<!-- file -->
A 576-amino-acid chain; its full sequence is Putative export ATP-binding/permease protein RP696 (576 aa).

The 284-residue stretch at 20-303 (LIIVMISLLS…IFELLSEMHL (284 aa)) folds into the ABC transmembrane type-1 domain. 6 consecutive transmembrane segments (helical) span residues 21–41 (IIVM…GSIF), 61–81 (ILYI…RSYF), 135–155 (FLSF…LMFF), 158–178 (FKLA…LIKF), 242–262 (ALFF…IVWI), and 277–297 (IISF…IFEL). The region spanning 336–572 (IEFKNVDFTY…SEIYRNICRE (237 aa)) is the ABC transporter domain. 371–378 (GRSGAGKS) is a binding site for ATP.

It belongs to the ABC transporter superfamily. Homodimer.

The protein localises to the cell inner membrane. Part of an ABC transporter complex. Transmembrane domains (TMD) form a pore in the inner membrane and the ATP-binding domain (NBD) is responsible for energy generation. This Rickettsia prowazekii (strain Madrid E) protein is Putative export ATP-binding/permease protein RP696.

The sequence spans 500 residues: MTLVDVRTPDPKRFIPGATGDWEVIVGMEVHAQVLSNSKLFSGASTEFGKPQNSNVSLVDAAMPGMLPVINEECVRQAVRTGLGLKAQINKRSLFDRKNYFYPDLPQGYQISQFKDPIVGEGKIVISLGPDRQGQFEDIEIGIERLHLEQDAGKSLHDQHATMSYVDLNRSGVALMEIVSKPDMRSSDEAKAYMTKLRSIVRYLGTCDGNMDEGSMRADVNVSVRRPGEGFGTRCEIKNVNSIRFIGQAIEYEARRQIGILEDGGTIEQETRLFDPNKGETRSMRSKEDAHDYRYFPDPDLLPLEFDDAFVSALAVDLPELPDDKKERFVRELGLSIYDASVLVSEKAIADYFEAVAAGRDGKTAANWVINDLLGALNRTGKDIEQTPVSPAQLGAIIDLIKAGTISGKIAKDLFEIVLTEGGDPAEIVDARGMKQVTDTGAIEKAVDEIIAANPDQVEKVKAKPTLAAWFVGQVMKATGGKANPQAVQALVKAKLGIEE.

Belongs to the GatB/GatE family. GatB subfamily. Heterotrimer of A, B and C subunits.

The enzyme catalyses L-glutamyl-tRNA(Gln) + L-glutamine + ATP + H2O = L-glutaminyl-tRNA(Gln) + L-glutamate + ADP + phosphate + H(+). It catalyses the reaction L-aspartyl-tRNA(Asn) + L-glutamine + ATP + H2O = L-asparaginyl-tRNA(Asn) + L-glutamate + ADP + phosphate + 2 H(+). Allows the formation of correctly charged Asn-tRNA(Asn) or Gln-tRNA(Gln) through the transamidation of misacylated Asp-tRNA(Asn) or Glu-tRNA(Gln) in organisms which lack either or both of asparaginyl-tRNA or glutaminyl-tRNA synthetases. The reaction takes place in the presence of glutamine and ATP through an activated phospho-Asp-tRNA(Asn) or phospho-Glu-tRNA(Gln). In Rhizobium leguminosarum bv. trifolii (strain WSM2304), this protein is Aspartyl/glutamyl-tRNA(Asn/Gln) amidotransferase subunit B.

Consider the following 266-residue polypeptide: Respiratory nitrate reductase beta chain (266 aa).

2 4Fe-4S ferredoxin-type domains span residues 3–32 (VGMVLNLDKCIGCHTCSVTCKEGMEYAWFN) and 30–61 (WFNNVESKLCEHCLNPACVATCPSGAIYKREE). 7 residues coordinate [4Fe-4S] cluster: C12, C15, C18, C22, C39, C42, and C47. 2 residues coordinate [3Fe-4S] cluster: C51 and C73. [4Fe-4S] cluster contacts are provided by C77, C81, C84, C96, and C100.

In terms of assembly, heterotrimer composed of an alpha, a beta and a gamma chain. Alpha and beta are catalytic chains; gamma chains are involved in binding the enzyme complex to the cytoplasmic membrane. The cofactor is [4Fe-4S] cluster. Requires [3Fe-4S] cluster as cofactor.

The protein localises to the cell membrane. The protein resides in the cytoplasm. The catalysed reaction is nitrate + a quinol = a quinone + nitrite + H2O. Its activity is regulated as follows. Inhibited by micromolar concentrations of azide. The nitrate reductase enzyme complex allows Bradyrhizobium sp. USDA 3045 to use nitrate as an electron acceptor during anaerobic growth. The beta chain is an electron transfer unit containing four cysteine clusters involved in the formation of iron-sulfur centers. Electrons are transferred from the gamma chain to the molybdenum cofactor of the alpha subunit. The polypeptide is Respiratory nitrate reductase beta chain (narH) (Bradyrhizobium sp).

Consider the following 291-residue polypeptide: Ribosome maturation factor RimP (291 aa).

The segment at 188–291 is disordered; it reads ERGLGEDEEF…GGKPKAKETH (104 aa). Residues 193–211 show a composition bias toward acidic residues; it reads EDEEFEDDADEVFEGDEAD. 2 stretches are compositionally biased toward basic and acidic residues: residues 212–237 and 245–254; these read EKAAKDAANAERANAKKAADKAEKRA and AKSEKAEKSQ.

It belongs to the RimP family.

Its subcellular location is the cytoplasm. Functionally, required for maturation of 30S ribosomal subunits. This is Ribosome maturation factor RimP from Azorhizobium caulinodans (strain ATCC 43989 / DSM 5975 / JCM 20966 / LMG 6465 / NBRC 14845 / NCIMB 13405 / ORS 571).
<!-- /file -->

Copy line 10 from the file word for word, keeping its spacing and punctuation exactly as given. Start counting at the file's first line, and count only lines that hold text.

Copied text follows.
In terms of assembly, heterotrimer composed of an alpha, a beta and a gamma chain. Alpha and beta are catalytic chains; gamma chains are involved in binding the enzyme complex to the cytoplasmic membrane. The cofactor is [4Fe-4S] cluster. Requires [3Fe-4S] cluster as cofactor.